Officials in the city of Winter Garden approved unanimously the final budget for Fiscal Year 2023-24 Thursday, Sept. 26, at City Hall.
City commissioners voted to set the budget at $138,019,903 with a millage rate of 4.5.
The millage rate is greater than the rolled-back rate of 4.0908 mills by 10%.
In a budget message in the final budget report, City Manager Jon C. Williams said this fiscal year presents the city with both opportunities and challenges.
“Our primary goal is to continue fostering the growth and well-being of our community while ensuring responsible fiscal management,” he said. “This budget proposal aims to strike a balance between the provision of essential services, targeted investments and prudent financial planning. This budget is a culmination of extensive analysis, careful consideration and the shared vision of our community.”
As far as an economic outlook, Williams said the city experienced welcomed economic growth as key economic indicators continued to move in a positive direction.
“Revenue projections are strong due to increased real-estate valuations, new construction and consumer spending,” he said. “The city also boasts a healthy General Fund reserve of $17.4 million, or 31% of the General Fund operating expenditures. Economists predict a mild recession is anticipated sometime in the next 12 months, but our healthy financial reserves will help us navigate unforeseen events ahead. The city’s financial status is strong and continues to grow, generating sufficient revenues to meet increased costs for quality municipal service delivery standards that our constituents have come to expect.”
INSIDE THE NUMBERS
Population estimates based on the University of Florida’s Bureau of Economic and Business Research placed Winter Garden population at 50,318 in FY 2022, representing a 13% increase over five years and 30% increase over 10 years.
The General Fund budget revenues for FY 2023-24 totals $82,768,911. This is an increase of $13,920,535, or 63%, when compared to the budget for the prior fiscal year.
The most significant source of the increase in this year’s budget is from the addition of $24.5 million in grant funding. The funding consists of $18 million from the allocation of American Rescue Plan Act funds, $1.2 million from the firefighter Staffing for Adequate Fire and Emergency Response grant program and $5 million from the West Orange Healthcare District program.
The General Fund operating revenues, not including grant funding, increased 14.7% — $7.5 million — over last year’s budget.
The largest revenue source in the General Fund budget is ad valorem taxes in the amount of $24,081,464, which is based on the current millage.
Although the current rate is maintained, ad valorem property tax revenue will increase by $2,730,358 as a result of the 12.8% increase in Winter Garden’s property values.
“We have funded the budget to ensure robust economic development and strong public safety,” Williams said. “The budget funds a commitment to meet the continued need for infrastructure improvements and provide high quality services to the residents, businesses and visitors of the city. Consequently, operating expenditures are expected to increase by about 13.6%, or $6.67 million, and the capital budget has increased by $31.7 million, with the majority of the new capital funded by grant and contributions funding.”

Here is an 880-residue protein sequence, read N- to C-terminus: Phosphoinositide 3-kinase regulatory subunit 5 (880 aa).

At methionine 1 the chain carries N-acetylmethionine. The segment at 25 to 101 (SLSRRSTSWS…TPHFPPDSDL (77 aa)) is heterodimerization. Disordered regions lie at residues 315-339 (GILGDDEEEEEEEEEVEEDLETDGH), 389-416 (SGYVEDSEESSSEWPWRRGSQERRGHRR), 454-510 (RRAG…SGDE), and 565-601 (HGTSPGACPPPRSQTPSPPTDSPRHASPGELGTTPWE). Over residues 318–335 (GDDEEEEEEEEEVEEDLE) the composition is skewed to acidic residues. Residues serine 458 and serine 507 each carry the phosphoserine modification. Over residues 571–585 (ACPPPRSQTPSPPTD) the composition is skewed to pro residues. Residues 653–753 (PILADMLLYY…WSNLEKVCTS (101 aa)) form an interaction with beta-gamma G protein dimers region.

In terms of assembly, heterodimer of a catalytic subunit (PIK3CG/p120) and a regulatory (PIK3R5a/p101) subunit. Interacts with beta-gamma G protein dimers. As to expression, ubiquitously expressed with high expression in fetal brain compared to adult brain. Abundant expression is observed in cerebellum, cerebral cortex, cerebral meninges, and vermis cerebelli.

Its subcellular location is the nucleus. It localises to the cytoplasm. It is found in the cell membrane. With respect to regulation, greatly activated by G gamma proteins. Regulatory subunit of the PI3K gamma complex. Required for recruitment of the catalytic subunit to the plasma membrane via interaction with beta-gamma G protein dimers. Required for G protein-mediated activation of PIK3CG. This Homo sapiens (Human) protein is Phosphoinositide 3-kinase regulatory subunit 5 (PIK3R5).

Williams said in addition to providing funding for essential governmental services, the city has been able to include funds to start addressing several other community projects with the use of grant funding and other sources of revenues.
These major initiatives include the Tucker Ranch Health and Wellness Park, the east Winter Garden revitalization and the city’s traffic management program.
Regarding long-term financial planning, Williams said the projected unassigned fund balance in the General Fund at the end of FY 2024 is budgeted to be $17,362,642, bringing the unassigned fund balance to 31.2% of General Fund operating expenditures.
“During the years when General Fund revenues increased at exponential rates, the city maintained the fiscal discipline to keep operating growth at a conservative level each year and moved the additional funds to capital investments, increased city services and savings,” he said. “Over the last decade, the city’s unassigned reserves as a percentage of reoccurring expenditures has continued to be above the goal of 30%. This balance will serve the city well if projected revenues are not met or if there are any unexpected expenditures that the city will have to pay for such as natural disaster recovery.”
William said the city is widely recognized as a well-planned community, successfully balancing the provision of exceptional levels of service, a welcoming business climate and an extensive array of amenities.
“We were able to maintain the quality standard of excellence thanks to our dedicated employees who work incredibly hard, day after day,” he said. “We continue to maintain a conservative budget by controlling costs without compromising the services that add value and serve the city well.”